Aphria announced earnings results for the 4th quarter and full year 2018 that continue to far exceed peers.
Some investors will likely be disappointed that Molson did not choose Aphria as its infused beverage partner, but we would be buyers on any stock market weakness as Aphria is demonstrating it will thrive with or without a large beverage partner.
The company continues to generate positive EBITDA, which is a similar metric to cashflow, with an 18% EBITDA margin in the quarter in their core Canada business.
The newly acquired international businesses are dragging down results as they build out capacity, but the core cultivation business in Canada is the most profitable in the industry.
Aphria is still the only large producer generating positive EBITDA. If management is able to generate cashflow while rapidly scaling up capacity, building out a workforce and adding international capabilities, the odds look good they can remain highly profitable once the recreational market opens in October.
EBITDA of Aphria, Canopy, and Aurora in the last 8 Quarters
EBITDA in the Canadian business was $2.2 million for the quarter and $8.4 million for the year.
This may sound impressive, but with 230,000 kg of capacity up and running in early 2019, we think Aphria could potentially generate $180 million of EBITDA in 2019.
The newly acquired international segment lost $2.2 million in the quarter and will be a drag on results until capacity and sales can be established.
With international losses included, the EBITDA loss of $500,000 is only 5% of revenue compared to Aurora Cannabis and Canopy Growth who are losing 43% and 100% of revenue every quarter respectively.
Growing Costs Still Best in Class
The cost to cultivate, package, and sell marijuana is so important because this is an industry where the raw material is incredibly easy to grow, meaning supply is abundant.
We think excess supply could appear in the second half of 2019 and push down the retail price for all types of marijuana product categories.
The company with the lowest cost of production will have the most flexibility to lower its price to consumers to maintain sales while still generating cash.
Aphria had all-in production costs of $1.60 per gram in the latest quarter, the lowest in the industry.
They are well positioned to be one of the growers left standing if an oversupply pressures the industry in the coming years.
In the chart below looking at growing costs we include estimated costs for shipping to compare all companies on an equal footing as some companies exclude shipping from their all-in cost of production while others include it.
All-in Production Costs Per Gram for the Top 8 Licensed Producers
Molson Chooses Hydropothecary, Aphria Will Endure
The market was disappointed that Molson did not announce a deal with Aphria and many investors rotated from Aphria into Hydropothecary (Ticker: HEXO) throughout the day.
Molson’s decision likely came down to price at the end of the day as many of the large licensed producers have similar capabilities at this stage in the market’s development.
HEXO is building less than half the capacity of Aphria and has double the all-in production cost, so capabilities were not the sole determinant of this deal.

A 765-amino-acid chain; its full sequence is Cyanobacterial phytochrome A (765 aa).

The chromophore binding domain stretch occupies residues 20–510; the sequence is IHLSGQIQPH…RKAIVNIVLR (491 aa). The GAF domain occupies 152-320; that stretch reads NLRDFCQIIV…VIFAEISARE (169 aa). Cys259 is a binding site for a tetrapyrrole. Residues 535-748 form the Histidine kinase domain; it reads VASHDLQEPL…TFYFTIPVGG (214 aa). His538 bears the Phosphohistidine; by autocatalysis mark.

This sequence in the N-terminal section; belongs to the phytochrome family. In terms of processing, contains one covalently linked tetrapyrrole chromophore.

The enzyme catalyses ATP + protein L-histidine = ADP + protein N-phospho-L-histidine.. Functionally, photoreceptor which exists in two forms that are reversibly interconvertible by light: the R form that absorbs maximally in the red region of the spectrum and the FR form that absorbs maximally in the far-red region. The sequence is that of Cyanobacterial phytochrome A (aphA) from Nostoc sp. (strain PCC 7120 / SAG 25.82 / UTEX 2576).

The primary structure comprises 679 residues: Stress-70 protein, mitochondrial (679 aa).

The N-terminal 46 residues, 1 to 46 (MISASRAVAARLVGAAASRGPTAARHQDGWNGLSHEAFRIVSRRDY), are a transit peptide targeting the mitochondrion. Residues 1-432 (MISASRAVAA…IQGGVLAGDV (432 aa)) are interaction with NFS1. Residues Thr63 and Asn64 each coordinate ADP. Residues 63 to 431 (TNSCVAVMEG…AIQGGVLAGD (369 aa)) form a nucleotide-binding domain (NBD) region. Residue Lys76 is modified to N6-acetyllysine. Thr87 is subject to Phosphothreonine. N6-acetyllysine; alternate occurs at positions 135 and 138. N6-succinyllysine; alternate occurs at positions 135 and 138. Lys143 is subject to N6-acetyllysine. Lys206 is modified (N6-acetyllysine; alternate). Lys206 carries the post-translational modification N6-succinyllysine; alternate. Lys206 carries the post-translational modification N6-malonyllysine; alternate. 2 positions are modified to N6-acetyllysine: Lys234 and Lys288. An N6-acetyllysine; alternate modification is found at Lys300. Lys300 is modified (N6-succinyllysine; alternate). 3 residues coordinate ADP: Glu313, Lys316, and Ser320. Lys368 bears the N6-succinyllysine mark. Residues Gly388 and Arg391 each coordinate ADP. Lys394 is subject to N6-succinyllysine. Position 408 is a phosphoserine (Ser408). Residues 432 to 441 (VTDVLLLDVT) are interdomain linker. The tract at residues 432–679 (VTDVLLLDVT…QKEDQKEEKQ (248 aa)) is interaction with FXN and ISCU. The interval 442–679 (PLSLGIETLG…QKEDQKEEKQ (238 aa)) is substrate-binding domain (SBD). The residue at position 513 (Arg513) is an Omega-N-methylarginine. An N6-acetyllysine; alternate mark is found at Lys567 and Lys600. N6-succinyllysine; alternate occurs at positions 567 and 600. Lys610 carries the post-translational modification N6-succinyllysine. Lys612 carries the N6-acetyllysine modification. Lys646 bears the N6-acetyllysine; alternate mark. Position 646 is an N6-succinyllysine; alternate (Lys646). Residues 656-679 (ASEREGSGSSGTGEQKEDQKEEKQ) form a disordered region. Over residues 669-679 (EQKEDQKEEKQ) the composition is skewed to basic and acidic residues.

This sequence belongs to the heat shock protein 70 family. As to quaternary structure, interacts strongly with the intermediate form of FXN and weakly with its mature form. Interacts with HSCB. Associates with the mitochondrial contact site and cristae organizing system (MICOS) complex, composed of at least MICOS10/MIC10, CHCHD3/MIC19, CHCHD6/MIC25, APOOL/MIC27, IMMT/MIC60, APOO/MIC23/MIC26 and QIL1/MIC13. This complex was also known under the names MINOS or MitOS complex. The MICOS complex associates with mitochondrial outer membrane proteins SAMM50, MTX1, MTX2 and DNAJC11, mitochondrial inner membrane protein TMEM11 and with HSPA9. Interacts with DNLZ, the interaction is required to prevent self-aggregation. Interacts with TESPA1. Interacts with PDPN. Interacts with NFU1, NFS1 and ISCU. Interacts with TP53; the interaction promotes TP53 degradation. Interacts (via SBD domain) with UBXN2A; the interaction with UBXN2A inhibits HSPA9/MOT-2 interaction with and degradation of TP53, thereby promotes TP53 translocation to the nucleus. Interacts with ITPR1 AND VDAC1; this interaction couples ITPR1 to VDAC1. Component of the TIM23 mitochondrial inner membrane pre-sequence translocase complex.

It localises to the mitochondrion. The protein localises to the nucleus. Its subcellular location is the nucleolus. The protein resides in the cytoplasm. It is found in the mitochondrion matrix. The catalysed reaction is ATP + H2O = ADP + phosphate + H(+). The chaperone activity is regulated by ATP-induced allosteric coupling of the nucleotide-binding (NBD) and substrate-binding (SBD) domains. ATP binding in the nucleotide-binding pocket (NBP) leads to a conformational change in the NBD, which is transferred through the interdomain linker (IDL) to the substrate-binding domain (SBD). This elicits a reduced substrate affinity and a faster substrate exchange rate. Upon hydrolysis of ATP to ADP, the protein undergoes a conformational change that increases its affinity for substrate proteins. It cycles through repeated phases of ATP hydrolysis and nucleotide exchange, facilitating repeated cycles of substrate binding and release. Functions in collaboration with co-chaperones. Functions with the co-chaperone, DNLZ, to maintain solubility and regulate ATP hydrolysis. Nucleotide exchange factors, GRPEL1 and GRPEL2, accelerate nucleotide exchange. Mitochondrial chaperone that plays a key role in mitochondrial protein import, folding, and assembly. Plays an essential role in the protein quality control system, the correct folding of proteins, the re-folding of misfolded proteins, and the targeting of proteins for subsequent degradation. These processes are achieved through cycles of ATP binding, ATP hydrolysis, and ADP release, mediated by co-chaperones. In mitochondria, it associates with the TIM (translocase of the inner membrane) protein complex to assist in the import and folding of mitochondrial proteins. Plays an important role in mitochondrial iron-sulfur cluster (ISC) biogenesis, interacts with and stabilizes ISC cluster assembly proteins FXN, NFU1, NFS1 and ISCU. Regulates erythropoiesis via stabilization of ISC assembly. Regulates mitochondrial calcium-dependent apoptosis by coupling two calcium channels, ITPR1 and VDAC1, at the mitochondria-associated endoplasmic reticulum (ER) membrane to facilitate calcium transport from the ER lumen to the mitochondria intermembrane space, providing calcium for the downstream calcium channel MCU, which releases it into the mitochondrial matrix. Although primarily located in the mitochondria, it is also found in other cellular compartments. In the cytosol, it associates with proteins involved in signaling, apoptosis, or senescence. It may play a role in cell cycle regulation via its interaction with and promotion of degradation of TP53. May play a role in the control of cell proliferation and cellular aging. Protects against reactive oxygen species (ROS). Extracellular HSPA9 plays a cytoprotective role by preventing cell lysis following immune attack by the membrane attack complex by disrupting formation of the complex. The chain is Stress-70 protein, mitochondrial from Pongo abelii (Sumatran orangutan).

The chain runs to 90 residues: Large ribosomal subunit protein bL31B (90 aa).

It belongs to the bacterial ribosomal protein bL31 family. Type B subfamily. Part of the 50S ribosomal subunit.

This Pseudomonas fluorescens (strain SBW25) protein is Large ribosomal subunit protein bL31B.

We’re missing too much deal information to be able to draw an accurate conclusion, but given that Molson was granted warrants by HEXO and no cash investment was reported to establish the new entity, we’re not sure what immediate value Molson contributed.
A deal structure made solely of warrants is a far cry from Constellation Brand’s direct cash investment in Canopy Growth and does not demonstrate the same level of confidence in HEXO’s strategy compared to Canopy Growth.
Even though Aphria was passed over, Molson is not the only beverage giant looking to enter the cannabis market.
Aphria will continue to build out its capabilities and will likely be an investment target for another beverage giant in the months to come.
Low costs and good execution don’t go unnoticed for long.
Aphria Trading at a Big Discount to Aurora and Canopy
The fact that you can buy the stock of the best operator in the Cannabis space for a huge discount, makes it abundantly clear that stock prices are currently driven off of hype and management salesmanship.
Aphria has not been as promotional as peers and hasn’t signed dozens of wildly expensive but splashy mergers.
This has actually hurt their perception in a market that is driven by hype.
When the recreational market opens and companies are judged on results not talk, we think Aphria’s stock will significantly outperform peers.
If you are looking for one stock to own in this industry we think Aphria is a must buy.
If you are cautious about an oversupply and falling prices in 2019, a purchase of Aphria, while shorting a basket of Aurora Cannabis and Canopy Growth should provide excellent performance even as the market digests lower retail prices.
Trading Multiple of EBITDA
In an industry full of promoters and management teams making promises they can’t possibly meet, Aphria stands out.
They may not have the largest funded capacity, or a web of companies they purchased that operate in every possible business marijuana can touch, but they have a best in class cost structure and a management team that talks straight with investors.
Three months from now stock prices will no longer go up just because management teams are promising global domination.
The companies that execute on their promises, keep costs down and quality high will be the ones who make investors money and we think Aphria will be in that group.
This quote from management demonstrates why they are best in class.
The opinions provided in this article are those of the author and do not constitute investment advice. Readers should assume that the author and/or employees of Grizzle hold positions in the company or companies mentioned in the article. For more information, please see our Content Disclaimer.